Emergency response to flooding
City populations are concentrated as a result of the impact of rapid migration of rural populations to urban centers. Cities are made up of complex interdependent structures including massive connectivity, communications and public infrastructures systems. Hazard zones are increasing as space for low income families to settle is limited and urban land use is pushed to its limits.
Many cities are facing the impact of global climate change. According to Environmental Change and Security Program (ESCAP 2015) city regions globally were affected 344 times by climate disasters including earthquakes, floods, landslides, storms and drought during 2015 and almost half of these were in the Asia Pacific region. More than 16,000 people died and South Asia accounted for 64% of global fatalities. 45 billion in economic wealth was also lost. The impact of natural disasters results in economic and development instability.
Mitigation and adaptation planning must be integrated into urban land used management. Good public infrastructure, drainage systems, waste management systems and housing planning lead to resilient cities.
Natural heritage areas are needed to help prevent disaster naturally. Slum settlements in hazardous areas must be prohibited to reduce disaster risks. Poor communities in informal slum settlements are the most vulnerable in the event of natural disasters due to their lack of access to basic services.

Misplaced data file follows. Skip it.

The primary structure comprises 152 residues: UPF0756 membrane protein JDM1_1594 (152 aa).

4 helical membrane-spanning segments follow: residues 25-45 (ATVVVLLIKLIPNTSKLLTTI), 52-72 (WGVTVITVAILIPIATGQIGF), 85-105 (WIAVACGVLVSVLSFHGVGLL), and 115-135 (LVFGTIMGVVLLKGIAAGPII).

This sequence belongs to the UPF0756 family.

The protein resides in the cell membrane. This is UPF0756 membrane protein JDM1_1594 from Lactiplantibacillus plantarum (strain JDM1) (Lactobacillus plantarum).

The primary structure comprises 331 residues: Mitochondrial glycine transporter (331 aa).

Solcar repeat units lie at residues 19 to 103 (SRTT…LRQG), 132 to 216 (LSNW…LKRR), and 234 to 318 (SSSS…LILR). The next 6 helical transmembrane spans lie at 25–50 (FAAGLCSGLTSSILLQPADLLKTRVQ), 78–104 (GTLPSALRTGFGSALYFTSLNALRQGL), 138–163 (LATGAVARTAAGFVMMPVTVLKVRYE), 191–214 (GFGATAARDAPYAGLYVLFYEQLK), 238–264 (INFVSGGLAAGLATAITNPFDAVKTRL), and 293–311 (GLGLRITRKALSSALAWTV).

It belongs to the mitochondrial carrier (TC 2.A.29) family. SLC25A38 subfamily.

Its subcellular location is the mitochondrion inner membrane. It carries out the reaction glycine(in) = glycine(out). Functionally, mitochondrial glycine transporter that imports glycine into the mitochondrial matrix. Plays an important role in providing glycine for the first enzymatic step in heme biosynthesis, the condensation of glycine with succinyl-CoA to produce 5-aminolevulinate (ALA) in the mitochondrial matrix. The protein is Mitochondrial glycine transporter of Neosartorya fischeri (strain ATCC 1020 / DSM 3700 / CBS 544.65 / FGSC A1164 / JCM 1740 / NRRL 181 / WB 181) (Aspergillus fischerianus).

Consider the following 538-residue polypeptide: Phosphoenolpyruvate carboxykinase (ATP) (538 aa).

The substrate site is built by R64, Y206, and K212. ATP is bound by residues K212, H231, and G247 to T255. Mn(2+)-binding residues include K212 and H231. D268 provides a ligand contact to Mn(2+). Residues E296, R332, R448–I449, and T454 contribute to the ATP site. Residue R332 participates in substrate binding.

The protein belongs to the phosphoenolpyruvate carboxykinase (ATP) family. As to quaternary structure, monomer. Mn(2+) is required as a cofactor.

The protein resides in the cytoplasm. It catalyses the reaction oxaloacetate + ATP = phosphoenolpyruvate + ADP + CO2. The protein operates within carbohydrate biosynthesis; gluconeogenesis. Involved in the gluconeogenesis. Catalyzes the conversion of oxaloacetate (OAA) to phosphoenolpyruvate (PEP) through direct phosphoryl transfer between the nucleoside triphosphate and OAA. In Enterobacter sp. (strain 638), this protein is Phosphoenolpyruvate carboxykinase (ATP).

Communities living in slum areas are vulnerable flooding caused by climate change
Vulnerable poor communities need access to information as well as basic needs infrastructure. Communities are the brain of the cities and collaboration and participation in natural disaster risk management planning is vitally important. Developers must be aware of the need to integrate natural disaster risk reduction in their planning. Governments, development agencies, the private sector and communities are needed to work on making policies, guidelines, rules and regulations for urban planning to build resilient cities.
Education, mutual learning and a space for sharing information can be created between all stakeholders to find solutions together.
Based in this context, Women for the World (WFW) has been working for disaster risk reduction, mitigation and adaptation planning to the most vulnerable groups (squatters, the homeless) to provide housing and urban services including water, sanitation and waste management in collaboration with many stakeholders including the government, UN-agencies, INGOs and local communities.